Once you’ve determined that it’s indeed time for you to accelerate your business, the next move is to explore ways on how to scale up. Skok, however, raises an important disclaimer: you need to invest aggressively enough. “Basically, you need to grab as much market share as you possibly can before a competitor enters your space.” You may be familiar with the surge and eventual demise of social media platform Friendster. The site was the most popular in Asia, which is an important market for social media networks. However, due to wrong decisions, Friendster failed to capitalize on its captured market and status as a pioneer. It didn’t shut competitors when it had the grand opportunity. It could have been larger than the mammoth Facebook.
Now that you have repeatable sales model milestones, the next step is to decide on which part of your business to scale up. Accelerate your business as fast as possible by aggressively investing in sales and marketing. Sales and marketing have two different purposes: sales brings in the money while marketing spends it. Marketing is the means, sales is the end. However, many businesses still confuse the two, building one team to do both tasks. While they are aligned with a single goal of overall profitability, their strategies vary.
Social media is said to be leveling the playing field. A startup in California can reach the same audience as other global brands. But how does a business make sure that its time and money are not wasted by unintentionally flooding the Internet without getting anything back? This is where digital marketing comes in. Digital marketing involves a facet of strategies that involve online search, social media, email marketing, and website management. Maintaining a Facebook account and posting regular ads are not enough. You’d need a strategic approach with the help of experts such as a digital marketing agency in the Philippines. The Philippines is one of the most promising markets for startup businesses.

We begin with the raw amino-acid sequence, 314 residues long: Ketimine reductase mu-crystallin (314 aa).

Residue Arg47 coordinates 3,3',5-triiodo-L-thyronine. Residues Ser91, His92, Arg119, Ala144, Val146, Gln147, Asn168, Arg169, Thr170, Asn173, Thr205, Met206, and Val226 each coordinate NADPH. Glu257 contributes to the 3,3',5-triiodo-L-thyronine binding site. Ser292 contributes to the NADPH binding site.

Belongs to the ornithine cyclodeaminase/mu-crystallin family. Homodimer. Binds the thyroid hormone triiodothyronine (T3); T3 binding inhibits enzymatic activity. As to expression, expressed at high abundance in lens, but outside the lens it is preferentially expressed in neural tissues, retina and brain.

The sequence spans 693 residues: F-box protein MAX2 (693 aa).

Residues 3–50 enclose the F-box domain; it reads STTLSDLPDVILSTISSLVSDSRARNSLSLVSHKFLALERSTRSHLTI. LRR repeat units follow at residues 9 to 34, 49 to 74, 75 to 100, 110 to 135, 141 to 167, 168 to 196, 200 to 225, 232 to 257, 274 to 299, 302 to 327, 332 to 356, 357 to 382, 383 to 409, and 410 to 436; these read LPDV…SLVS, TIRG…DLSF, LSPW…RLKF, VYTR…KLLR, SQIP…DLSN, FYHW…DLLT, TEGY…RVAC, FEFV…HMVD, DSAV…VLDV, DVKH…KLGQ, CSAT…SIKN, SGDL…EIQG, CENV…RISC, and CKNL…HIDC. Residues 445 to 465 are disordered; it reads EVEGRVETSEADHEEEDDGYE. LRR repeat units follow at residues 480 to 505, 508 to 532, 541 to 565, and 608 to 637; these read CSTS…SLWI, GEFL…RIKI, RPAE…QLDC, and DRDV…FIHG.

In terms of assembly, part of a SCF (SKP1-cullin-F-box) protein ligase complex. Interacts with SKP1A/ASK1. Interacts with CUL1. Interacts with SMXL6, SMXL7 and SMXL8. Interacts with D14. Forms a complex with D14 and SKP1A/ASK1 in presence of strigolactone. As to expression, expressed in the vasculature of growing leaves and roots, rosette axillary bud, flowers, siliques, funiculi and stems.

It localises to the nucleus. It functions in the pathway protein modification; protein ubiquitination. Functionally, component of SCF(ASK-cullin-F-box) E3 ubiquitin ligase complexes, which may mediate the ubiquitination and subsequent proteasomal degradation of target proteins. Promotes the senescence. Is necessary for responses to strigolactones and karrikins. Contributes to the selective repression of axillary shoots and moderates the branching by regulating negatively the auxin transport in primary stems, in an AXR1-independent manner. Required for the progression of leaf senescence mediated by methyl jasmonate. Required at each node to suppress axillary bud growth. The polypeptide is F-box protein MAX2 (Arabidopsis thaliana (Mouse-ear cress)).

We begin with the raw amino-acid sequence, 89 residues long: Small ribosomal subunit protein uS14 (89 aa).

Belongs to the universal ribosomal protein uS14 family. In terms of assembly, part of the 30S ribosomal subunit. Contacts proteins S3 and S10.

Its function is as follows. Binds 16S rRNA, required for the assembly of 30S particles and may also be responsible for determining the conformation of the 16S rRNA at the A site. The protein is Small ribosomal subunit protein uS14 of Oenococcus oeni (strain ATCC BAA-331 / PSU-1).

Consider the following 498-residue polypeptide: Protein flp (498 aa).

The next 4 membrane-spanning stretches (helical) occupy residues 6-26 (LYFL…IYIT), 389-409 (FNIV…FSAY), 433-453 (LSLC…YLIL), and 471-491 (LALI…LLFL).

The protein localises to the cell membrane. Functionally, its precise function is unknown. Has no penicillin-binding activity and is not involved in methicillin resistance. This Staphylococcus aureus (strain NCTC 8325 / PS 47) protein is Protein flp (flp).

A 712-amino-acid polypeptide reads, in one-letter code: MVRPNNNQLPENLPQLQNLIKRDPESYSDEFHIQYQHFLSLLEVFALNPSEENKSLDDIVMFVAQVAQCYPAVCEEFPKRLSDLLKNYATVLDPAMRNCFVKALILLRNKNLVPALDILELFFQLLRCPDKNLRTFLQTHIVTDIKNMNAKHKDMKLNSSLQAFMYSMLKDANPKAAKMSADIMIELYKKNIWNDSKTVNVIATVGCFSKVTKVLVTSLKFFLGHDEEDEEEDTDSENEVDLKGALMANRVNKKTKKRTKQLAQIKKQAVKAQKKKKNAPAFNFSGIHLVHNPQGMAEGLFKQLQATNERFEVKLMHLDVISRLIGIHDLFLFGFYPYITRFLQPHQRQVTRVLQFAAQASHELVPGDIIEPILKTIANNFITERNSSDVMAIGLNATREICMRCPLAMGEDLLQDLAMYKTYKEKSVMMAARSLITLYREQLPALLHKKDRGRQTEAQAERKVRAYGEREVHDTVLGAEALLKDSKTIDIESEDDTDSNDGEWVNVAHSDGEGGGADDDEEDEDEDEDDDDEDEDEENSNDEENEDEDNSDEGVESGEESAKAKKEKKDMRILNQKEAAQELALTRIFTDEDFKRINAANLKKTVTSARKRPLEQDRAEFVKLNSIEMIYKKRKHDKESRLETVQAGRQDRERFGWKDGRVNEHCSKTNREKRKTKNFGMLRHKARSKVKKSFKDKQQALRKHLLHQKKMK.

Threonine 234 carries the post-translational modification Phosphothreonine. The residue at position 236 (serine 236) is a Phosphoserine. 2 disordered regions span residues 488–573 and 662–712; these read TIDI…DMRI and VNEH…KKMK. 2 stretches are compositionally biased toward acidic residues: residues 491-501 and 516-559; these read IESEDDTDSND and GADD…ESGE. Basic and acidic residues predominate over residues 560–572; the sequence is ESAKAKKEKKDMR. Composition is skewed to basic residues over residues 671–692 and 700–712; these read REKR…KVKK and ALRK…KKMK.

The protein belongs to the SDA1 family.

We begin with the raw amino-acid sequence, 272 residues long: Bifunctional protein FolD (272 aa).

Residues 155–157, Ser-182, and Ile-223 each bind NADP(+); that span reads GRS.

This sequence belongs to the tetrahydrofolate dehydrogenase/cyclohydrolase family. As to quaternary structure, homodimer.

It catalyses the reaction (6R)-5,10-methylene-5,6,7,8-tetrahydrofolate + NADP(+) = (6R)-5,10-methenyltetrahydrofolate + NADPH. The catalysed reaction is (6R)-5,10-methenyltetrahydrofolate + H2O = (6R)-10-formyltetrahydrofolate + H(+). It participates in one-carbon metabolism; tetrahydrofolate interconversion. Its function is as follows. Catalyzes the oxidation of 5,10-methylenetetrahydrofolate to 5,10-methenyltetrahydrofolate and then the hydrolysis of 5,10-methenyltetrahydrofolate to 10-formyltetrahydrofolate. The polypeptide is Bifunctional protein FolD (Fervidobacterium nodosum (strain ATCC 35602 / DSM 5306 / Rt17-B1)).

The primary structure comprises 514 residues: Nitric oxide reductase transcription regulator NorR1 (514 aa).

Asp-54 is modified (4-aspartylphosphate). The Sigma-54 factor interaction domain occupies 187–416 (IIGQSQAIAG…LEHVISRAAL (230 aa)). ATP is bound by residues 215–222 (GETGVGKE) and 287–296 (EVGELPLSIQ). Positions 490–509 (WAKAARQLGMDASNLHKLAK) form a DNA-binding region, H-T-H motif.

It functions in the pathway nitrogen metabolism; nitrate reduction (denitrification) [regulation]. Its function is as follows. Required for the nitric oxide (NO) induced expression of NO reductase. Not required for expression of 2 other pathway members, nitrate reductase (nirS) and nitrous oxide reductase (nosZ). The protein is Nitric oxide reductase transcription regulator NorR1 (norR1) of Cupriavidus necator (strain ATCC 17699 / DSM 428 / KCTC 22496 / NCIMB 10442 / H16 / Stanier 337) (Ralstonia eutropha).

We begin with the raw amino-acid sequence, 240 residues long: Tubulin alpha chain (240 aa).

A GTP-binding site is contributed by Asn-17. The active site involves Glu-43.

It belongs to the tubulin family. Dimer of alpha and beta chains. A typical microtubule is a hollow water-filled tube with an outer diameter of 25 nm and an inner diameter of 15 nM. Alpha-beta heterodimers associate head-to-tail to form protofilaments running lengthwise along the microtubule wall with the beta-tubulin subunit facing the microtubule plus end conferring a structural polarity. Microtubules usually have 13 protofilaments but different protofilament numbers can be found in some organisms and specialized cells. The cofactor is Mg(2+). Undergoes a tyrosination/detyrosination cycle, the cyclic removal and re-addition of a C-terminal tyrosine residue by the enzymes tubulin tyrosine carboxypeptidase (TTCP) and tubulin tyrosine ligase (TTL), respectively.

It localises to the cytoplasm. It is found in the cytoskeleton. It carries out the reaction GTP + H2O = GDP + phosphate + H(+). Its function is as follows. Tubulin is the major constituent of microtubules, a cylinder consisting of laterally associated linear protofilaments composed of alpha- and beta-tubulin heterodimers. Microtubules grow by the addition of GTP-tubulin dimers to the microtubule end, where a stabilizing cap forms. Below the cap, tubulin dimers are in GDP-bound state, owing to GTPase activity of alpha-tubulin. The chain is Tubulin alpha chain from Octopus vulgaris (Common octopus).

SmartInsights offers a sort of yardstick to help decide whether your scaling up plan should involve a digital channel strategy. Ask yourself: Do I know my online market share? Do I have a powerful online value proposition? Do I know my online customers well enough? Am I wasting resources through duplication? Am I optimizing?
The concept of digital marketing is foreign to many businesses. Others even dismiss it, partly because of their ignorance of its power. Every business, large or small, should acknowledge the fact that the world is moving forward not backwards. Technology and innovation are our way of life, and whether we like it or not, these will command our future.
All startups must envision becoming a scale up. Eventually, your operations should expand, your manpower should increase, and your customers should turn from new businesses to long-term partners. Know where you stand today by measuring your success, investing aggressively in your businesses, expanding your sales and marketing efforts, and mastering the power of digital marketing. Remember that the only path for you is forward.